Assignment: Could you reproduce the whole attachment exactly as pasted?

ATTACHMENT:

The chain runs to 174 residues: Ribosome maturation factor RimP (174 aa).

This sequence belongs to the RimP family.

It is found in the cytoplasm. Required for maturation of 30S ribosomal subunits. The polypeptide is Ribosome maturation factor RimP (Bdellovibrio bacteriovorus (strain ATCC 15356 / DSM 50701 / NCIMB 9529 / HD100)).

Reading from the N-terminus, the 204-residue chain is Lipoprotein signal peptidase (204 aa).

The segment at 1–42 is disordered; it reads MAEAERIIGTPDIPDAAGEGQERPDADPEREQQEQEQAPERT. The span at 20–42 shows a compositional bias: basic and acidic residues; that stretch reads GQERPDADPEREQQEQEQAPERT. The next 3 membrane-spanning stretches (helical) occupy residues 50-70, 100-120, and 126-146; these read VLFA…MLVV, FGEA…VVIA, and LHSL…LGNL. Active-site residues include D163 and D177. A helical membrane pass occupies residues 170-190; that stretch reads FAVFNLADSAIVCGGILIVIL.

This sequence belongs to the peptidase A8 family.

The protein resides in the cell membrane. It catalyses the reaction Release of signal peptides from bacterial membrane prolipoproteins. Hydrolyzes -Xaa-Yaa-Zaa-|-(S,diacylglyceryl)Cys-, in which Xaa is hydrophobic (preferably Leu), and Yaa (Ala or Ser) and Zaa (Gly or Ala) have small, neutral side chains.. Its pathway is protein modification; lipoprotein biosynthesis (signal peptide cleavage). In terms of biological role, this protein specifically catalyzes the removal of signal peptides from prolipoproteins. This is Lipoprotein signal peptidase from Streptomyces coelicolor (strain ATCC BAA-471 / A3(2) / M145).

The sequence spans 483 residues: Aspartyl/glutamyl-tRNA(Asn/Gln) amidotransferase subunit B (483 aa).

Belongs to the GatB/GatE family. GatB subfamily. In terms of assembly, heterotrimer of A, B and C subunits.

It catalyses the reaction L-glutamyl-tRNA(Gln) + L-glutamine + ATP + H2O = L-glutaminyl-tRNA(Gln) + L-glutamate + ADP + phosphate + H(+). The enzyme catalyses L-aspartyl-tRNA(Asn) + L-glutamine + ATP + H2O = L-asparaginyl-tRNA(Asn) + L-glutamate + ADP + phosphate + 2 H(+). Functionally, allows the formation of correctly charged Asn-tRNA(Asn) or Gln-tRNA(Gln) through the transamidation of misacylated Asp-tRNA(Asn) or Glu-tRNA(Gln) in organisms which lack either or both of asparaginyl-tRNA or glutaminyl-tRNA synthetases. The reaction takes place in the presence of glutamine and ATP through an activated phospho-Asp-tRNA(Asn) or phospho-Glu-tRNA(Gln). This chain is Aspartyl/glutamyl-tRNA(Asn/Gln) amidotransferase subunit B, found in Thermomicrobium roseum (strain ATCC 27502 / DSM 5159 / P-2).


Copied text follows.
The chain runs to 174 residues: Ribosome maturation factor RimP (174 aa).

This sequence belongs to the RimP family.

It is found in the cytoplasm. Required for maturation of 30S ribosomal subunits. The polypeptide is Ribosome maturation factor RimP (Bdellovibrio bacteriovorus (strain ATCC 15356 / DSM 50701 / NCIMB 9529 / HD100)).

Reading from the N-terminus, the 204-residue chain is Lipoprotein signal peptidase (204 aa).

The segment at 1–42 is disordered; it reads MAEAERIIGTPDIPDAAGEGQERPDADPEREQQEQEQAPERT. The span at 20–42 shows a compositional bias: basic and acidic residues; that stretch reads GQERPDADPEREQQEQEQAPERT. The next 3 membrane-spanning stretches (helical) occupy residues 50-70, 100-120, and 126-146; these read VLFA…MLVV, FGEA…VVIA, and LHSL…LGNL. Active-site residues include D163 and D177. A helical membrane pass occupies residues 170-190; that stretch reads FAVFNLADSAIVCGGILIVIL.

This sequence belongs to the peptidase A8 family.

The protein resides in the cell membrane. It catalyses the reaction Release of signal peptides from bacterial membrane prolipoproteins. Hydrolyzes -Xaa-Yaa-Zaa-|-(S,diacylglyceryl)Cys-, in which Xaa is hydrophobic (preferably Leu), and Yaa (Ala or Ser) and Zaa (Gly or Ala) have small, neutral side chains.. Its pathway is protein modification; lipoprotein biosynthesis (signal peptide cleavage). In terms of biological role, this protein specifically catalyzes the removal of signal peptides from prolipoproteins. This is Lipoprotein signal peptidase from Streptomyces coelicolor (strain ATCC BAA-471 / A3(2) / M145).

The sequence spans 483 residues: Aspartyl/glutamyl-tRNA(Asn/Gln) amidotransferase subunit B (483 aa).

Belongs to the GatB/GatE family. GatB subfamily. In terms of assembly, heterotrimer of A, B and C subunits.

It catalyses the reaction L-glutamyl-tRNA(Gln) + L-glutamine + ATP + H2O = L-glutaminyl-tRNA(Gln) + L-glutamate + ADP + phosphate + H(+). The enzyme catalyses L-aspartyl-tRNA(Asn) + L-glutamine + ATP + H2O = L-asparaginyl-tRNA(Asn) + L-glutamate + ADP + phosphate + 2 H(+). Functionally, allows the formation of correctly charged Asn-tRNA(Asn) or Gln-tRNA(Gln) through the transamidation of misacylated Asp-tRNA(Asn) or Glu-tRNA(Gln) in organisms which lack either or both of asparaginyl-tRNA or glutaminyl-tRNA synthetases. The reaction takes place in the presence of glutamine and ATP through an activated phospho-Asp-tRNA(Asn) or phospho-Glu-tRNA(Gln). This chain is Aspartyl/glutamyl-tRNA(Asn/Gln) amidotransferase subunit B, found in Thermomicrobium roseum (strain ATCC 27502 / DSM 5159 / P-2).